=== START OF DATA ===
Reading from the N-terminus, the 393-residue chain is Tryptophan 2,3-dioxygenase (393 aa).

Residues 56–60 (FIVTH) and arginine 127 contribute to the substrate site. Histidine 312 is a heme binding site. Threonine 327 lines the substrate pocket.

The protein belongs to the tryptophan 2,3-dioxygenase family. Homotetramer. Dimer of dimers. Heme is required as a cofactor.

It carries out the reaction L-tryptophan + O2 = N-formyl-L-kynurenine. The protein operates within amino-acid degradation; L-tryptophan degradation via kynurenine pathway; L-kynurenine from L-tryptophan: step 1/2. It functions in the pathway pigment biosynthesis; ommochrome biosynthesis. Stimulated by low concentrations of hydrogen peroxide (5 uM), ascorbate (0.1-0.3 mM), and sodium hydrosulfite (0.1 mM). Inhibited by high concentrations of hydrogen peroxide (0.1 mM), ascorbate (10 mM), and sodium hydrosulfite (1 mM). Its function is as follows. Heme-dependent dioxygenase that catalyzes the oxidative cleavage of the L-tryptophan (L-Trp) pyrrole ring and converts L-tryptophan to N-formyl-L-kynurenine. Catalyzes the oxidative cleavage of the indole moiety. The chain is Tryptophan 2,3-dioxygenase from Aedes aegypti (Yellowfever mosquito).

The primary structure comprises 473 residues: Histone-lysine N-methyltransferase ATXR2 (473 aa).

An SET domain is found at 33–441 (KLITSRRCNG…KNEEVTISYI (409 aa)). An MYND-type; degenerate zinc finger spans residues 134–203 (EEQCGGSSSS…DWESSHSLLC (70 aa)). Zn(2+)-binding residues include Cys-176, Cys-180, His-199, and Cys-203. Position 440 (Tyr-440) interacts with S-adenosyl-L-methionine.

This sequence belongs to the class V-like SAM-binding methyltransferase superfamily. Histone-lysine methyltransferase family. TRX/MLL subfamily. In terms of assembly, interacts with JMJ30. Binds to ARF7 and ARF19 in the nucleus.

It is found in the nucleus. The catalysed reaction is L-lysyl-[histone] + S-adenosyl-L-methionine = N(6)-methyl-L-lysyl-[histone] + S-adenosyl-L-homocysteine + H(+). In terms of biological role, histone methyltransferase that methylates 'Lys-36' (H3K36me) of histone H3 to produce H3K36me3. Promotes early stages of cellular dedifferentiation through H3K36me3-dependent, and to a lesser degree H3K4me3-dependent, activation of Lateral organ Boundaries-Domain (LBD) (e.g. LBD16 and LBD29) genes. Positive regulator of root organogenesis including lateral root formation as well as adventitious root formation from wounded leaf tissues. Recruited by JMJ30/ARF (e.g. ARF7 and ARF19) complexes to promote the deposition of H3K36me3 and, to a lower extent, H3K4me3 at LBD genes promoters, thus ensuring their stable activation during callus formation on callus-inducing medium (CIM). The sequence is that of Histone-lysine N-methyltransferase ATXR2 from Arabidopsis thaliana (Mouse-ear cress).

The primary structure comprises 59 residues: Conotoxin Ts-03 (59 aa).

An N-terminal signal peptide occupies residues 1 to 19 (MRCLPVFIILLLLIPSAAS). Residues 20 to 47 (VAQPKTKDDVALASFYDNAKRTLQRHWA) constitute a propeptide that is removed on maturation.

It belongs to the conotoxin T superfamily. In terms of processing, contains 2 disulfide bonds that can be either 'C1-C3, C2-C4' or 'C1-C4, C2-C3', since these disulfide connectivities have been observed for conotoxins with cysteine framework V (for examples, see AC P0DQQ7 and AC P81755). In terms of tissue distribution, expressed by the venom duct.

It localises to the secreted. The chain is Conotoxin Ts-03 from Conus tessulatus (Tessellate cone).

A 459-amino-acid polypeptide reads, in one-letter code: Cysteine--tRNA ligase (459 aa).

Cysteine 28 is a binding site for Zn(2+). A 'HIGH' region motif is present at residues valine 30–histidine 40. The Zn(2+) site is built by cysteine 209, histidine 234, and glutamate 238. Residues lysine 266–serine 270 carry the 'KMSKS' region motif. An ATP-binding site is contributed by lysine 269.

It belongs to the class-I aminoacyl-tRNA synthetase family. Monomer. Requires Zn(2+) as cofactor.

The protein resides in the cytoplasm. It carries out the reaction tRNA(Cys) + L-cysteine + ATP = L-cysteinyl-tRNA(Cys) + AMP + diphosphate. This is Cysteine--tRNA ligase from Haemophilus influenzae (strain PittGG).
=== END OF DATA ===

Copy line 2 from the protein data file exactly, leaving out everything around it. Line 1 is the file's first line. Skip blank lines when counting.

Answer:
Residues 56–60 (FIVTH) and arginine 127 contribute to the substrate site. Histidine 312 is a heme binding site. Threonine 327 lines the substrate pocket.